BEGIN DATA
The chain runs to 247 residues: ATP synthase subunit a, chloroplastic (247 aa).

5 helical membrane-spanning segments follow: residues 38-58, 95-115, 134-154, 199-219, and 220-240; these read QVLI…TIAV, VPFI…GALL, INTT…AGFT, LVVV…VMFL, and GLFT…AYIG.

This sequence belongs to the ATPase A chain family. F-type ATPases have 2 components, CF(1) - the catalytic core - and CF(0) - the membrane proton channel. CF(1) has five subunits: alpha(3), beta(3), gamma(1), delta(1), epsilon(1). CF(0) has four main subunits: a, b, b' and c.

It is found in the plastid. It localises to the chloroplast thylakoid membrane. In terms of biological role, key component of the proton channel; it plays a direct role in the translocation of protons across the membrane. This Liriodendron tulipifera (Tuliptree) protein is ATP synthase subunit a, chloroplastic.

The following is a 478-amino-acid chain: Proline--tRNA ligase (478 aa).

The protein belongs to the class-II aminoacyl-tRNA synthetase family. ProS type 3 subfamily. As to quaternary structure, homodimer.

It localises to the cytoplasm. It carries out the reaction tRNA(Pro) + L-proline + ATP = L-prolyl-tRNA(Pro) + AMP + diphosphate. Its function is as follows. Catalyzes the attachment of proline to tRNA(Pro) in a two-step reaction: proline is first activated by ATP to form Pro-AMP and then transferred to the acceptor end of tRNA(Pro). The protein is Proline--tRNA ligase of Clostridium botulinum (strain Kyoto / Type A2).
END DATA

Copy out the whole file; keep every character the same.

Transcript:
The chain runs to 247 residues: ATP synthase subunit a, chloroplastic (247 aa).

5 helical membrane-spanning segments follow: residues 38-58, 95-115, 134-154, 199-219, and 220-240; these read QVLI…TIAV, VPFI…GALL, INTT…AGFT, LVVV…VMFL, and GLFT…AYIG.

This sequence belongs to the ATPase A chain family. F-type ATPases have 2 components, CF(1) - the catalytic core - and CF(0) - the membrane proton channel. CF(1) has five subunits: alpha(3), beta(3), gamma(1), delta(1), epsilon(1). CF(0) has four main subunits: a, b, b' and c.

It is found in the plastid. It localises to the chloroplast thylakoid membrane. In terms of biological role, key component of the proton channel; it plays a direct role in the translocation of protons across the membrane. This Liriodendron tulipifera (Tuliptree) protein is ATP synthase subunit a, chloroplastic.

The following is a 478-amino-acid chain: Proline--tRNA ligase (478 aa).

The protein belongs to the class-II aminoacyl-tRNA synthetase family. ProS type 3 subfamily. As to quaternary structure, homodimer.

It localises to the cytoplasm. It carries out the reaction tRNA(Pro) + L-proline + ATP = L-prolyl-tRNA(Pro) + AMP + diphosphate. Its function is as follows. Catalyzes the attachment of proline to tRNA(Pro) in a two-step reaction: proline is first activated by ATP to form Pro-AMP and then transferred to the acceptor end of tRNA(Pro). The protein is Proline--tRNA ligase of Clostridium botulinum (strain Kyoto / Type A2).